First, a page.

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When Someone You Know May Be At Risk for Suicide


Life is full of rough patches. When troubles seem overwhelming, and it feels as if there’s no way out, most people rely on their own strengths and the support of others to get through the darkness and emerge stronger and more resilient. Unfortunately, some are not able to overcome their pain and suffering, and they may think about harming themselves.

According to the Centers for Disease Control and Prevention, suicide is the tenth leading cause of death among Americans. It’s the third leading cause of death for teenagers, after accidents and homicide. And it’s the second leading cause of death for service members, after war injuries. Statistically, for every person who dies by suicide, there are ten others who make an attempt.

Whether it’s a service member, a military family member, a good friend or an aging parent, the signs and symptoms revealed by a person contemplating suicide can be easily overlooked. Educating yourself about the warning signs of suicide and how to help someone who’s hurting can be the first steps to saving a person’s life.

Warning signs of suicide

There can be many warning signs that a person considering suicide may communicate, either consciously or unconsciously. These are a few common ones:

  • Feeling hopeless or trapped, like there’s no way out
  • Having increased anxiety, agitation, sleeplessness, or mood swings
  • Feeling like there is no reason to live
  • Experiencing increasing rage or anger
  • Engaging in risky activities without thinking
  • Having increasing alcohol or drug abuse
  • Withdrawing from family and friends
  • Feeling overwhelming guilt or shame

Those at greatest risk and needing immediate attention are preoccupied with death. They may have made detailed plans for their suicide, put their affairs in order, given away possessions or acquired lethal means such as a weapon or prescription drugs. Find out more about suicide risk factors and warning signs from the National Suicide Prevention Lifeline, the National Institute of Mental Health and the Defense Suicide Prevention Office (with links to service branch suicide prevention programs).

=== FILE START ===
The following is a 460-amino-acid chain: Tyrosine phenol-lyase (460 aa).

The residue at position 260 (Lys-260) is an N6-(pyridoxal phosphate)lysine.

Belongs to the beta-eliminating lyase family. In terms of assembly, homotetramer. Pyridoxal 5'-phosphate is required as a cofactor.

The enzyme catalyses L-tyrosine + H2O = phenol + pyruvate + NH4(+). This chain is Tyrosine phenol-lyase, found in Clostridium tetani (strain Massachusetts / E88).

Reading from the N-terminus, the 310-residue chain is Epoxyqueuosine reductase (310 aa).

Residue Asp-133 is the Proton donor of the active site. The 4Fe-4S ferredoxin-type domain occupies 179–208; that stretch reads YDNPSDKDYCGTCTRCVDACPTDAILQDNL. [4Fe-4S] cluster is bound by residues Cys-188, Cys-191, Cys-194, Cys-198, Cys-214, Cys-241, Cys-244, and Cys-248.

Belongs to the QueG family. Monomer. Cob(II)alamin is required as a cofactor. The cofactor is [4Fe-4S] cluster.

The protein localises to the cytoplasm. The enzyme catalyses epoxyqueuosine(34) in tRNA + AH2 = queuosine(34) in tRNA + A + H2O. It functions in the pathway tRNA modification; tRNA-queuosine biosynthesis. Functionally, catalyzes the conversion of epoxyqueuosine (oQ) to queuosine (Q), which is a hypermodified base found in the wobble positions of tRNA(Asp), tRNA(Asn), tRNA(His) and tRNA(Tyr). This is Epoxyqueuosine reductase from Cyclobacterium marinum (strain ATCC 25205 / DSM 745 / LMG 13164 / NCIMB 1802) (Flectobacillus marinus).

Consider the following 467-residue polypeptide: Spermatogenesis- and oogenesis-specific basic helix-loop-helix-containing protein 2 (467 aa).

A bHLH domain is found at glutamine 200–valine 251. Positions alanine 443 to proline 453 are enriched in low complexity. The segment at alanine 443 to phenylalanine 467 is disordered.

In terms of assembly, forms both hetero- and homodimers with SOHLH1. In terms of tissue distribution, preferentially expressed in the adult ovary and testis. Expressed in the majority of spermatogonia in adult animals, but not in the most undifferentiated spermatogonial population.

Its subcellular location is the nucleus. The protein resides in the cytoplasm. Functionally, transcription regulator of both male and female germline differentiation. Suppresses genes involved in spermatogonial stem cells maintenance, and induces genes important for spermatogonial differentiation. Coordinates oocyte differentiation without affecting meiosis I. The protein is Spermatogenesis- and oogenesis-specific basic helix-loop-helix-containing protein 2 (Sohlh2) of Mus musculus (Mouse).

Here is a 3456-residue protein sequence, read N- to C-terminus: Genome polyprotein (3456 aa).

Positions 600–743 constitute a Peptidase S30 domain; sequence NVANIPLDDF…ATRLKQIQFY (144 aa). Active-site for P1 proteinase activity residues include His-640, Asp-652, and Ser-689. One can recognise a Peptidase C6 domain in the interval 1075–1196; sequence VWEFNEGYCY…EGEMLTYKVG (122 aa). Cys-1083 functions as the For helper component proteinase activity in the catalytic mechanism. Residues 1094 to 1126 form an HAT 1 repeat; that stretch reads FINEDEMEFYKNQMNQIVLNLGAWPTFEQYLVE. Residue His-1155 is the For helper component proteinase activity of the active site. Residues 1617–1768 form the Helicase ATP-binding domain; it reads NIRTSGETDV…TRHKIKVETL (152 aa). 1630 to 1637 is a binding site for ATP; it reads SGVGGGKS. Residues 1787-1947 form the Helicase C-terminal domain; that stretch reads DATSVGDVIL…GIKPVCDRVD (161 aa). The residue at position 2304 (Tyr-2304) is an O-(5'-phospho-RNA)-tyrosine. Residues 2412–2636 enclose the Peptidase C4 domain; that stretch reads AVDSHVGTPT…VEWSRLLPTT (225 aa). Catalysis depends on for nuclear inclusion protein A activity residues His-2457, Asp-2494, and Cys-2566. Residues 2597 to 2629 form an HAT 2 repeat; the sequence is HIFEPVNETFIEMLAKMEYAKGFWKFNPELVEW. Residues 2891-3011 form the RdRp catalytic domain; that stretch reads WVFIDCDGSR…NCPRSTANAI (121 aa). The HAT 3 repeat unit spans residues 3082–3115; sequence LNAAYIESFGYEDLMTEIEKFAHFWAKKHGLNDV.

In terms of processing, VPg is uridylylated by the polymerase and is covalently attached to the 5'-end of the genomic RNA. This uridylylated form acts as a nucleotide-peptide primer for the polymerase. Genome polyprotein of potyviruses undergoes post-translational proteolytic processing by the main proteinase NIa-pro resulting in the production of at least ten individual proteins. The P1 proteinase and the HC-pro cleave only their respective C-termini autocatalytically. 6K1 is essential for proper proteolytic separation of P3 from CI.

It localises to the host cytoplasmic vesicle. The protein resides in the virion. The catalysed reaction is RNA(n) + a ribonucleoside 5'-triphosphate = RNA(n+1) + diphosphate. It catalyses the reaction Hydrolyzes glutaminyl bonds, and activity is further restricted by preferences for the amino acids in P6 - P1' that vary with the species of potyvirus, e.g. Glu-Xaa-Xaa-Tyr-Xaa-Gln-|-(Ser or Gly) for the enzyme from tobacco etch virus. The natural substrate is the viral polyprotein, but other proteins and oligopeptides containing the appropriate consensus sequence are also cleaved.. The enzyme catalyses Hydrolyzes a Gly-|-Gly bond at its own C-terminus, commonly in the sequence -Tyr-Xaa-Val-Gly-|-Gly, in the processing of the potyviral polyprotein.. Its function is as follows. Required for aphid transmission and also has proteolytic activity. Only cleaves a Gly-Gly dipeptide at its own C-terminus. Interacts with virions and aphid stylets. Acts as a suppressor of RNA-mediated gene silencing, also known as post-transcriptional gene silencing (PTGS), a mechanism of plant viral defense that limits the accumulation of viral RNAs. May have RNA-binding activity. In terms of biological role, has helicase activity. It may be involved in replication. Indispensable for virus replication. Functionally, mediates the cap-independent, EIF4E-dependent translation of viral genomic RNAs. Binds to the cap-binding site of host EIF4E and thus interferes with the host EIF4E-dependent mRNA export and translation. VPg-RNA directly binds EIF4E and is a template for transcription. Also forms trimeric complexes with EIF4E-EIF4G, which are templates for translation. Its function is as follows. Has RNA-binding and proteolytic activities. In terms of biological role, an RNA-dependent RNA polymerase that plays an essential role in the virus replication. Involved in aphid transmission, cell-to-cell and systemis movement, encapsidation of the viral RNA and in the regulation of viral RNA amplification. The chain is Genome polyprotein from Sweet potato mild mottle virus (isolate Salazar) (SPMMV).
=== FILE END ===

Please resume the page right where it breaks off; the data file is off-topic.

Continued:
What you can do

If you notice any of the warning signs of suicide in a friend or family member, it’s important to speak up. Don’t be afraid to ask bluntly “Have you been thinking of killing yourself?” If the answer is “yes,” follow-up by asking “Do you have a plan?” This will help you determine the right course and the urgency of the situation. If you’re not sure what to do next, call the National Suicide Prevention Lifeline at 800-273-TALK (8255). If the person you’re concerned about is a service member or veteran, press 1 for the Military Crisis Line. The worst thing you can do is nothing at all.

Encouraging a troubled individual to talk about painful feelings is not easy, but it can provide the opportunity for relief from pent-up despair and reduce the risk of a suicide attempt. When talking with a person you think might be suicidal:

  • Let the person know that you care and that he or she is not alone.
  • Listen attentively and permit the person’s expressions of despair or rage no matter how painful they might seem.
  • Reassure the person that suicidal feelings are temporary and help in getting past them is available.
  • Try to be calm, sympathetic and accepting, and avoid giving advice, arguing, making judgments or minimizing the person’s feelings.

Resources and support

Parents, spouses, children, extended family members and friends all have a role in helping a person who is considering suicide. Research demonstrates that having supportive relationships is a major protective factor in preventing suicide. Having reliable sources of information and professional support are also important protective factors.

Service members and military family members have the support of the military health system for assessment, treatment, and counseling of the person at risk for suicide. Your installation Family Support Center and Military OneSource can provide information, referrals and support for the family and friends of a suicidal person. Your military chaplain or civilian faith community can offer spiritual guidance.

Online information is also available to help individuals boost their resilience and strengthen their physical, behavioral, relationship, and spiritual health, which then helps them prevent or overcome the emotional pain that can lead to thoughts of suicide. Be sure to check out Total Force Fitness and the Real Warriors--Building Resilience information. These resources address the needs of military family members as well as service members.

If the person you’re concerned about is not part of the larger military community, resources are available in civilian communities. Call the National Suicide Prevention Lifeline at 800-273-TALK (8255) or a crisis hotline in the person’s local area, and ask for help.

Remember, when a suicide attempt seems imminent, the time for talking may have passed. Call 911 or take the person to an emergency room. Remove weapons, drugs and any other lethal objects, but do not ever leave a suicidal person alone.


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